On our way home from work a week ago, we found ourselves engrossed with an episode of NPR’s “Fresh Air,” where host Terri Gross was speaking to the cast and creator of what may well be the TV’s most successful show about meth, “Breaking Bad.” (Barring any meth-centric episodes of “CSI,” of course.”) When she spoke to show runner Vince Gilligan, we really took notice because Gilligan — who previously worked on “The X-Files“— was suddenly talking about one of the greatest movies of all time, Akira Kurosawa’s “Ikiru.”
Here’s an excerpt from with the interview, which we suggest checking out if you’re a fan of the show (note: there are spoilers for the movie):
… There’s a wonderful Kurosawa movie from the 50s in which a man, a mid-level, very much a Walter White-type, or rather, Walter White, I suppose, inspired by this man. This man is very much a mid-level corporate guy who finds out he’s dying of cancer. And in the last months of his life what he chooses to do is a very good thing, it’s to build is playground, a small playground in Tokyo for the children in his neighborhood.
And this haunting ending of this movie is this man swinging on a swing set in this playground that he’s managed to build after a surprisingly hard go of it. And the snow is coming down and he singing a Japanese children’s song, and it’s just haunting and beautiful. And, of course, “Breaking Bad” is anything but that. It’s the flip side of that. It’s a man doing terrible things once he is freed by this knowledge that he does not have long for this world.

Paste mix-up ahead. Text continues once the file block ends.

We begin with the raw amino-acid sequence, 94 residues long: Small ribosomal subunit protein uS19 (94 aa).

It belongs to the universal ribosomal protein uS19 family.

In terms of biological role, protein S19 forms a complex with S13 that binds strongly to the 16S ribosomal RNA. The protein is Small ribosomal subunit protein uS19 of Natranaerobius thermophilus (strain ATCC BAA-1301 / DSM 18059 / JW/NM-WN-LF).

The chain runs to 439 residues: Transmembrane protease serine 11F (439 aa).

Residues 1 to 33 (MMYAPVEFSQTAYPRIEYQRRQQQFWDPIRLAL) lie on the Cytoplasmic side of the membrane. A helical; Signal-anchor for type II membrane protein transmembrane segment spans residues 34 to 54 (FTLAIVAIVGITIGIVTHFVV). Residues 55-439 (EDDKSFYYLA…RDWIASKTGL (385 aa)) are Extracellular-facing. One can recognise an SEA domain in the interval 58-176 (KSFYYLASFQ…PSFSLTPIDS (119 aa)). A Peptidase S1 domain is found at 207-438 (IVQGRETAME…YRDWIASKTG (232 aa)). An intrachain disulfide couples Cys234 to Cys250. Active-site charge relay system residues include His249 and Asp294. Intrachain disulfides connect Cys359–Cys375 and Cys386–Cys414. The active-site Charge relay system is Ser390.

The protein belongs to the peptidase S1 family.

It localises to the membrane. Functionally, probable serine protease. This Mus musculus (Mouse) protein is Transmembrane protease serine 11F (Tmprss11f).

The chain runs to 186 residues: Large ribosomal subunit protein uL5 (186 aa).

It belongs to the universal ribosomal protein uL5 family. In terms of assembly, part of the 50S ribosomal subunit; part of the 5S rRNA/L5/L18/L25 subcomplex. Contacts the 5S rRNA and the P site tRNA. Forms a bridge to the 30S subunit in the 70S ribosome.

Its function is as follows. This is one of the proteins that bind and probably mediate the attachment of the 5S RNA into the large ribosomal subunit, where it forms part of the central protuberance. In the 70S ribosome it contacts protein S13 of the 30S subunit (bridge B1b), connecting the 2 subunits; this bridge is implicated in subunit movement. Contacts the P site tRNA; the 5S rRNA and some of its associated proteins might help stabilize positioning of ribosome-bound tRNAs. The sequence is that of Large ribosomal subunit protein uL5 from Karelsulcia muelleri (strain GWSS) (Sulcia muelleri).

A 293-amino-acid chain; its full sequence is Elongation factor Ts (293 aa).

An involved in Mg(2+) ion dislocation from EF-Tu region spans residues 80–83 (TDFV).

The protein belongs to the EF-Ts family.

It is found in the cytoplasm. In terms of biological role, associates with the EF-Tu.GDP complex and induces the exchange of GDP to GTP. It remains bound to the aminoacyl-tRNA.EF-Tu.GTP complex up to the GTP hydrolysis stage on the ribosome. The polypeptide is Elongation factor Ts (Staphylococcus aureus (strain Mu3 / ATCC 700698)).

But I think what the two stories to share in a sense is the idea that if we found out the exact expiration date on our lives if we found out when we were going to be checking out, would that free us up to do bold and courageous things, either good or bad things, hopefully good things, then I think there’s a lot of that involved in “Breaking Bad.”
As “Breaking Bad” continues its fourth season (it will wrap in mid-October), you check out the original Walter White, Kenji Watanabe (Takashi Shimura,”Seven Samurai“), in Kurosawa’s celebrated film, “Ikiru,” available to Hulu Plus subscribers from the Criterion Collection.